A lot of people are inappropriately obsessed with cap rate, Brian. It's crazy because it's really of little value other than just using it as a comparison of the price you are paying for an income stream relative to the price other people are paying for income streams for similar property in the same area--and then estimating how much you might be able to sell for later. Cash on cash return, equity multiple, and IRR are really the only true performance indicators.
    Jared Stasch
    Replied 3 months ago
    Strange. I just did a video blog about the same thing. Return on your investment is a lot more important than a cap rate.
    Brian Burke Investor from Santa Rosa, CA
    Replied 3 months ago
    Yeah, much more important! But people can get so stuck on cap rate that they can't see the forest through the trees.
    Daniel Kurkowski Real Estate Broker from Saint Paul, MN
    Replied 3 months ago
    I see what you are getting at, but a lot of this is inaccurate. I like what you are saying about cap rate not telling the full story, because there is definitely a need for metrics like IRR to tell the story of returns on investment over time. Without writing an entire article in response here are a few interesting points to consider. Cap rate in its simplest sense is a snapshot of return at a point of time which is NOI/Purchase price (or basis/value). It is also the same as the unleveraged return per CCIM. I think you would be hard pressed to consider another source the leading authority. https://www.ccim.com/cire-magazine/articles/cap-rate-calculations/?gmSsoPc=1 Another way it is used is to come up with the market cap rate. Market cap rate is the average reported cap rate at acquisition of similar assets which is used as a measure of market sentiment. These numbers can be inaccurate because they are largely self reported and as such, can be inclusive of different expenses or subject to other biases. Do you count title fees, what do you pull out for vacancy/credit loss etc. means everyones reporting is a little different. Despite this, it is still very helpful for recapitalizing income to a valuation and for measuring public sentiment (as you pointed out). It is important to note that these two definitions are two separate things. One is the measure itself and the other is the average of those measures in a market for a particular asset. Also, holding all other variables equal, rising interest rates DO mean rising cap rates. This is because a higher cost of money (interest rates) lowers demand for money (our desire to borrow). With less money in circulation competing for these fixed real estate assets, demand decreases for real estate (and financial assets). Higher interest rates also offer a safer alternative in terms of interest in your bank account, which encourages savings and decreases investment. Think about this from a common sense perspective, would you buy a 5% cap rate property if you were paying 100% interest rates to acquire it? How about 0% interest rates? The claims in this article are fundamentally unsound from an economics perspective. The interest rate argument you make is a common misconception. When interest rates are low, the economy grows and inflation increases. When interest rates are high, growth slows and inflation decreases. Anything with a high availability of cheap debt has gone up historically in price because the demand ($ available) increases but the supply stays relatively consistent. Think about healthcare, universities, real estate and other financial assets.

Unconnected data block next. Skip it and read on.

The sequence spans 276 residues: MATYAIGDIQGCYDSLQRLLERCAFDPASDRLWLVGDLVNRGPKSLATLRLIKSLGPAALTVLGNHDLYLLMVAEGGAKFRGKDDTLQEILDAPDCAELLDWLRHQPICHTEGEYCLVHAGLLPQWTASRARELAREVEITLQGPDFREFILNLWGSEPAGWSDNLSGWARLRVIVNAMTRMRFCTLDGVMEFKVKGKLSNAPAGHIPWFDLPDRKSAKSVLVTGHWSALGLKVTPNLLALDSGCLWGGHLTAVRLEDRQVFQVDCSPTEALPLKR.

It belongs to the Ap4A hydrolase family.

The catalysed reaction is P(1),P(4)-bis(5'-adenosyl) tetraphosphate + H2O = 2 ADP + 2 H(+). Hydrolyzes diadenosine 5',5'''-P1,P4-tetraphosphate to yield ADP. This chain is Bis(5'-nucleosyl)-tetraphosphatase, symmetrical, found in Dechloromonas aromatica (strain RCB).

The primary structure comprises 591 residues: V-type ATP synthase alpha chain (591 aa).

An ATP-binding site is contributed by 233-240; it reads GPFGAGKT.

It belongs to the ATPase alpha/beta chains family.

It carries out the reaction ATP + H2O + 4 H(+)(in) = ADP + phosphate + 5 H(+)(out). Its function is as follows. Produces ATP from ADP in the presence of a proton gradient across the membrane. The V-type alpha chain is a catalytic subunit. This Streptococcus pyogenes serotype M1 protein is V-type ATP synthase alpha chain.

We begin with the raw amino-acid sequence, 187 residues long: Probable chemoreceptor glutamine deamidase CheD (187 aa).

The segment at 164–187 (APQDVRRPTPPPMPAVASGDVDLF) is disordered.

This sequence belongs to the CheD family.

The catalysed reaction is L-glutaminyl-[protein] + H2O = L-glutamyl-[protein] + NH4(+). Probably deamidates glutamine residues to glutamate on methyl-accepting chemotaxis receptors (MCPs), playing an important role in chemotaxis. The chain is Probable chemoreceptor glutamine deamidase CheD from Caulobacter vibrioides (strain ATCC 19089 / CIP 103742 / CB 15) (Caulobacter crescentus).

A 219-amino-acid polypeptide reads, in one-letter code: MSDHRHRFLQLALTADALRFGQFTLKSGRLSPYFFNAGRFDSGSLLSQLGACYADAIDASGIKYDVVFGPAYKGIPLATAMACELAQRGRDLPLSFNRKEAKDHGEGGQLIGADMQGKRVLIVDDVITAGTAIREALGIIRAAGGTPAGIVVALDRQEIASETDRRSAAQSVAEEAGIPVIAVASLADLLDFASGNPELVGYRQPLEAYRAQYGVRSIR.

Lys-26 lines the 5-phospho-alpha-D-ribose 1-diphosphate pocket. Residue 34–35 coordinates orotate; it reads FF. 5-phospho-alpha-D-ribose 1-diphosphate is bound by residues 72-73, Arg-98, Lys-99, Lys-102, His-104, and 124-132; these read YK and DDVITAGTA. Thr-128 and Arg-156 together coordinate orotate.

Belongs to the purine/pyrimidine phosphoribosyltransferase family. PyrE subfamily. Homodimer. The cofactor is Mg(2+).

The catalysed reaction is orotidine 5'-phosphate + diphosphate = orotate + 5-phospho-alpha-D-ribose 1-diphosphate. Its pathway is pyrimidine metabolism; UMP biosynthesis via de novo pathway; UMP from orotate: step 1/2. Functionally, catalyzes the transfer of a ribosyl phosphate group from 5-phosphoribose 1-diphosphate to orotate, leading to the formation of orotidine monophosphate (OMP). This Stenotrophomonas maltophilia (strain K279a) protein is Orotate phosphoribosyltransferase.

Brian Burke Investor from Santa Rosa, CA
    Replied 3 months ago
    Thanks for your comments Daniel! I think we'll just have to agree to disagree here, I debunked most of that in the article. But, I do agree with one thing--cap rate is a measure of market sentiment. It just doesn't have a lot of other use.
    Dawn Burwell Rental Property Investor from Tarentum, PA
    Replied 3 months ago
    That was great ! Thank you for the clarity and information
    Brian Burke Investor from Santa Rosa, CA
    Replied 3 months ago
    You’re welcome, Dawn!
    Chris Wolforth Real Estate Agent from Salem, MA
    Replied 3 months ago
    Thanks Brian I really enjoyed the article! It definitely helps me understand cap rate more in depth.
    Brian Burke Investor from Santa Rosa, CA
    Replied 3 months ago
    Glad it helped, Chris!
    Tiago Camilo from Frisco, Texas
    Replied 3 months ago
    Very relevant points, thanks for the prespective!
    Brian Burke Investor from Santa Rosa, CA
    Replied 3 months ago
    Any time, Tiago!
    Mark Stedman Investor from Nashua, NH
    Replied 3 months ago